With a push of a button, Floridians can take marijuana and make it into oil and butter, perfect for baking brownies, cakes and syrups.
Garyn Angel calls it “Magical Butter.”
Using a small, coffee-pot-like appliance, people can take marijuana, pair it with butter or any oil or syrup, and voila -- in minutes, edible marijuana is made. The cooking process takes about 90 percent less time than traditional cooking methods, and would allow patients to ingest medical marijuana.
Angel, a Port Richey resident, thought of the machine in 2010. He was sitting with one of his friends who has Crohn’s Disease, when his friend told him how difficult making edibles was turning out to be.
An entrepreneurial Angel decided to act.
“I [thought to myself,] I have to try and help,” he said.
Like that, Magical Butter was born. Over the last seven years, the company has grown by leaps and bounds, with hundreds of thousands of people around the world buying the $175 machines to make their own edibles at home. But under current Florida proposals, edible pot could be outlawed sooner rather than later.
Florida happens to be a big buy for the Magical Butter products -- the Sunshine State ranks second for product sales behind California, with word getting out primarily on places like Facebook and Twitter, but Angel would not disclose how many people are buying the company’s products in the Sunshine State.
“In Florida we do marketing but we don’t do it on a state-specific basis,” Angel told SSN. “It’s 100 percent social-media based.”
Recreational marijuana isn’t legal in Florida, but medical marijuana is one of the fastest-growing industries in the state, and it only stands to get bigger.
Nevertheless, Cannabis advocates like Angel have some hesitation about legislation moving through Florida.
In 2014, the Florida Legislature voted in favor of legalizing a low-THC form of medical marijuana called “Charlotte’s Web,” to be used by epileptic patients searching for relief. In November, 72 percent of Florida voters made their voices heard and said it was time to expand the drug to other conditions -- one step closer to more widespread use of the drug.
For people like Angel, whose business thrives on the use of marijuana, the expansion has been a long time coming. Florida lags behind in legalization efforts.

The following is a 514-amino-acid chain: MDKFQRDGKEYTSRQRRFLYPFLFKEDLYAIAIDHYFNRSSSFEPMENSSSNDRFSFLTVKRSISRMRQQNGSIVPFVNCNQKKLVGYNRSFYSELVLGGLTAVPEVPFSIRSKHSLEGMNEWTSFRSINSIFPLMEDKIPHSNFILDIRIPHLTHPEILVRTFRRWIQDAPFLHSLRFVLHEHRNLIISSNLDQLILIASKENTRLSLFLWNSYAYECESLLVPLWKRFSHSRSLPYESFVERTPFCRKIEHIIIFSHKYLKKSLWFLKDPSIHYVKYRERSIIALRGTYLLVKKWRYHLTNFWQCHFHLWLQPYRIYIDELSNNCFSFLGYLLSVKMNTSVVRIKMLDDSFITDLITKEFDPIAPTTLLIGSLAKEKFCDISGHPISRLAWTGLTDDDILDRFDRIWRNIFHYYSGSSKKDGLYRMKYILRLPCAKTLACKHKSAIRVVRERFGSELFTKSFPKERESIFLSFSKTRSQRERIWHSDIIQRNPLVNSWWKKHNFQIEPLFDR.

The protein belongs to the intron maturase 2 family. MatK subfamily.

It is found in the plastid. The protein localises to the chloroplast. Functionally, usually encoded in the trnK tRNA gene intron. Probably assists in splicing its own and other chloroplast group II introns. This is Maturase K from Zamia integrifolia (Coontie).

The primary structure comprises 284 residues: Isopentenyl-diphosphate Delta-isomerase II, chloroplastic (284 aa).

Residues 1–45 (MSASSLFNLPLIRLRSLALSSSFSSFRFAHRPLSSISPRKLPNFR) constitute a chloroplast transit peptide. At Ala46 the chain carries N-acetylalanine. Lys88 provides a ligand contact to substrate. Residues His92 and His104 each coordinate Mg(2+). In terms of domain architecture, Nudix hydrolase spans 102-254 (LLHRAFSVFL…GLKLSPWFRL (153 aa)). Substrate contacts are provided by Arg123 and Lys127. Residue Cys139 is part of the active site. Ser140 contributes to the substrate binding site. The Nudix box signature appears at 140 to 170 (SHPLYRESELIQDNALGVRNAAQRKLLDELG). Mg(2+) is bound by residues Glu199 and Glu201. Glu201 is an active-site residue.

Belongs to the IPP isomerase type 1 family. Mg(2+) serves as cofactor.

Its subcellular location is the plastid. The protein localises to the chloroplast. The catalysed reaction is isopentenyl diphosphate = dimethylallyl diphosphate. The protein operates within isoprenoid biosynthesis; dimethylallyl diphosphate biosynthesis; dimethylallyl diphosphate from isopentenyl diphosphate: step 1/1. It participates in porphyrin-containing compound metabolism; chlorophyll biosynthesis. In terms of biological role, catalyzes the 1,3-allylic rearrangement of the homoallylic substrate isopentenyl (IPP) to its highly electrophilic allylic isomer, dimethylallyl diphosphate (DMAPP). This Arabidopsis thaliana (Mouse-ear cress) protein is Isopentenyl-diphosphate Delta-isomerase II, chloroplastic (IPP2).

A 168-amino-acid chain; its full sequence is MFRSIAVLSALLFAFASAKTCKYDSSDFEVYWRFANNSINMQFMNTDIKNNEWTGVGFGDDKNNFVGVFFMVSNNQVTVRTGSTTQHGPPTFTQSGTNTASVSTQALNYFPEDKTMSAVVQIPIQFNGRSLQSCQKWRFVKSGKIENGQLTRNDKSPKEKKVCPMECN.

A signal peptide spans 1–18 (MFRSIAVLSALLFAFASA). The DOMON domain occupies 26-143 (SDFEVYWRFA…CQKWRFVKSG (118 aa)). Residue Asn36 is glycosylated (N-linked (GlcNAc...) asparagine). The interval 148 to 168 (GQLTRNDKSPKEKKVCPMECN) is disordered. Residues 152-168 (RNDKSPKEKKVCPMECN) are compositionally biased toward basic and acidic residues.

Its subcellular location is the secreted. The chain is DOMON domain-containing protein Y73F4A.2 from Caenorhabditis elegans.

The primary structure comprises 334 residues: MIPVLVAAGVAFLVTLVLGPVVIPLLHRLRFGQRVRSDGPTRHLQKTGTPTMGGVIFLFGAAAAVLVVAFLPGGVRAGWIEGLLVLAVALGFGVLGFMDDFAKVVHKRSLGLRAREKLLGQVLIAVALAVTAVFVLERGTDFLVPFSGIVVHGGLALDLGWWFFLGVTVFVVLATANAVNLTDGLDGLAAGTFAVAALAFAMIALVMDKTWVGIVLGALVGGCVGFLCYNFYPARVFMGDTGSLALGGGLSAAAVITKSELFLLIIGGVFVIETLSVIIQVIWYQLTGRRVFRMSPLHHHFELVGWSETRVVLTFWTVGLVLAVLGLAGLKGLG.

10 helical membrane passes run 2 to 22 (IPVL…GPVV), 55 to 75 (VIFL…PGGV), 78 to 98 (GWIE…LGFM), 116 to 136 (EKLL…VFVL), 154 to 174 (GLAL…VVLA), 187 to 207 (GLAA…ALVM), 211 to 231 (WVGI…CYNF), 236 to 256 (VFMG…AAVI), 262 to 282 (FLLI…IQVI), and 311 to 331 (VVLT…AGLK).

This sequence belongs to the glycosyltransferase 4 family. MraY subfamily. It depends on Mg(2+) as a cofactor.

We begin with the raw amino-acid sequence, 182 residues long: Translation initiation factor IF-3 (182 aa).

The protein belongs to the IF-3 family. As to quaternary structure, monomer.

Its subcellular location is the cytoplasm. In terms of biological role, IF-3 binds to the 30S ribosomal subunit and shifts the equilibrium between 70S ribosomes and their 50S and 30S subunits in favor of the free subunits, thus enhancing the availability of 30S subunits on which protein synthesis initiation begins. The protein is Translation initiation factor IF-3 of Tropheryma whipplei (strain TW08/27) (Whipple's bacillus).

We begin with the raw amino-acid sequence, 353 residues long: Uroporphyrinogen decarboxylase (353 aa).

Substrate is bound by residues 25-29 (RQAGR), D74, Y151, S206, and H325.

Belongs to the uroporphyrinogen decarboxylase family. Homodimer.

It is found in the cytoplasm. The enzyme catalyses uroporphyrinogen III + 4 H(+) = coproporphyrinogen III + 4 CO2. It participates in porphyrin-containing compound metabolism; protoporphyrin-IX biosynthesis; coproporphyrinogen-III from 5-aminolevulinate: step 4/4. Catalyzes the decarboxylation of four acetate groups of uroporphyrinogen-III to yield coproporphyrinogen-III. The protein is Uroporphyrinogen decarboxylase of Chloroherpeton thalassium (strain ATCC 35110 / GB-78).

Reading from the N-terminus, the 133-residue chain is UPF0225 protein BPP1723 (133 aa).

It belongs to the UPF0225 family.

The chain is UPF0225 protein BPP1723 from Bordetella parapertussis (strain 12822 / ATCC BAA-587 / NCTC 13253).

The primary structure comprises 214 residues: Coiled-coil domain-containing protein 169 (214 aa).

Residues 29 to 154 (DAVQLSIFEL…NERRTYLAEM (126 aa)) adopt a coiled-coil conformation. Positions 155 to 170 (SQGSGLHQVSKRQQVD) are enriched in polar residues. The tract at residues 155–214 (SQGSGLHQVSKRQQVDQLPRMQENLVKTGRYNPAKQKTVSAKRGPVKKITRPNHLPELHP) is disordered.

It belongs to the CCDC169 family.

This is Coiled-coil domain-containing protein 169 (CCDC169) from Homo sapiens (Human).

“We are considerably behind the 8 ball,” he told SSN.
Still, business continues to boom, regardless of whether the drug is fully legalized in Florida.
Laws regulating medical marijuana are already making their way through the Legislature this year, but some proposals like HB 1397, sponsored by Rep. Ray Rodrigues, R-Estero, would greatly limit distributors of medical pot in Florida -- and edibles, like Magic Butter, would be strictly off limits.
Angel says that’s a problem.
“That bill is terrible,” he said. “It makes no sense. It’s completely and totally in contrast to Amendment 2 and what constituents would have wanted ... It just shows the lack of education and fear of these politicians. They run on fear of not being elected.”
He’s not alone. Others have chimed in with their distaste for Rodrigues’ bill, saying it’s a bad idea for patients and for a healthy business model.
“This bill enshrines the seven cartels and totally closes out any free enterprise people,” said Tom Murphy, founder of St. Petersburg-based Gulf Coast Canna Meds. “There’s nothing more price-gouging than an oligopoly.”
Both Angel and Murphy were encouraged by a wholly different proposal by Sen. Jeff Brandes, R-St. Petersburg, which would scrap current medical pot rules and start the entire system over from scratch.
State lawmakers have just a few months to sort out regulations for the medical pot industry, but Angel says Florida has been incredibly slow on the uptake, well behind other states. The time is now, he said, to act.
“People are disappointed in not just the bills that are proposed, but by the lack of action by elected officials in their own municipalities,” he said.
Angel says he believes state lawmakers are scrambling and failing to create legislation to easily regulate the drug -- and only at their own peril.
“Most people can’t hit a fastball because they’re trying to aim it where it is instead of where it should be,” he said. “If we were aiming where the ball was going to be, we would probably stop striking out as a state.”